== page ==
Daniël Lakens is an Associate Professor in the Human-Technology interaction group at Eindhoven University of Technology (TU/e). His areas of expertise include meta-science, research methods and applied statistics. Daniël’s main lines of empirical research focus on conceptual thought, similarity, and meaning. He also focuses on how to design and interpret studies, applied (meta)-statistics, and reward structures in science. A large part of his work deals with developing methods for critically reviewing and optimally structuring studies. In this exclusive interview to netECR, Lakens provides very important insights on science, ethics, and academic career.
Institution: National Suicide Research Foundation and University College Cork (School of Public Health), Ireland. Supervisory team: Professor Ella Arensman and Dr Eve Griffin. Position: Postdoctoral Researcher. Current research: I am interested in the epidemiology of self-harm and healthcare service provision for persons with a history of self-harm and other mental health difficulties. I am currently… Continue reading Grace Cully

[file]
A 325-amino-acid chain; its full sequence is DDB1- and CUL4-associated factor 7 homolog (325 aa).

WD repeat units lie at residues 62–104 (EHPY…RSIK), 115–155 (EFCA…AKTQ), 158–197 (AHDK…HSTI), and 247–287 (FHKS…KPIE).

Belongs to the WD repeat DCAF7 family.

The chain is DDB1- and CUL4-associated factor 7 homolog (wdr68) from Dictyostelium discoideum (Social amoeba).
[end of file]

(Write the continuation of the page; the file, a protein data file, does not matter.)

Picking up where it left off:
Institution: University of Strathclyde, Scotland. Supervisory team: Dr Susan Rasmussen. Position: PhD student. Current research: I am interested in the mechanisms by which childhood experiences can influence suicide risk. I am looking at emotional processing as a potential mediator in this relationship. Research interests: Adverse and positive childhood experiences and suicide risk The role of… Continue reading Kenvil Souza
Institution: University of Manchester, England. Supervisory team: Professor Nusrat Husain, Dr. Maria Panagioti, Dr. Sally Giles. Position: PhD student. Current research: My research is on developing culturally adapted psychological interventions targeting self-harm and suicide prevention for British South Asians. Research interests: Self-harm and suicide prevention The mental health of BAME (Black, Asian and minority ethnic)… Continue reading Busra Ozen Dursun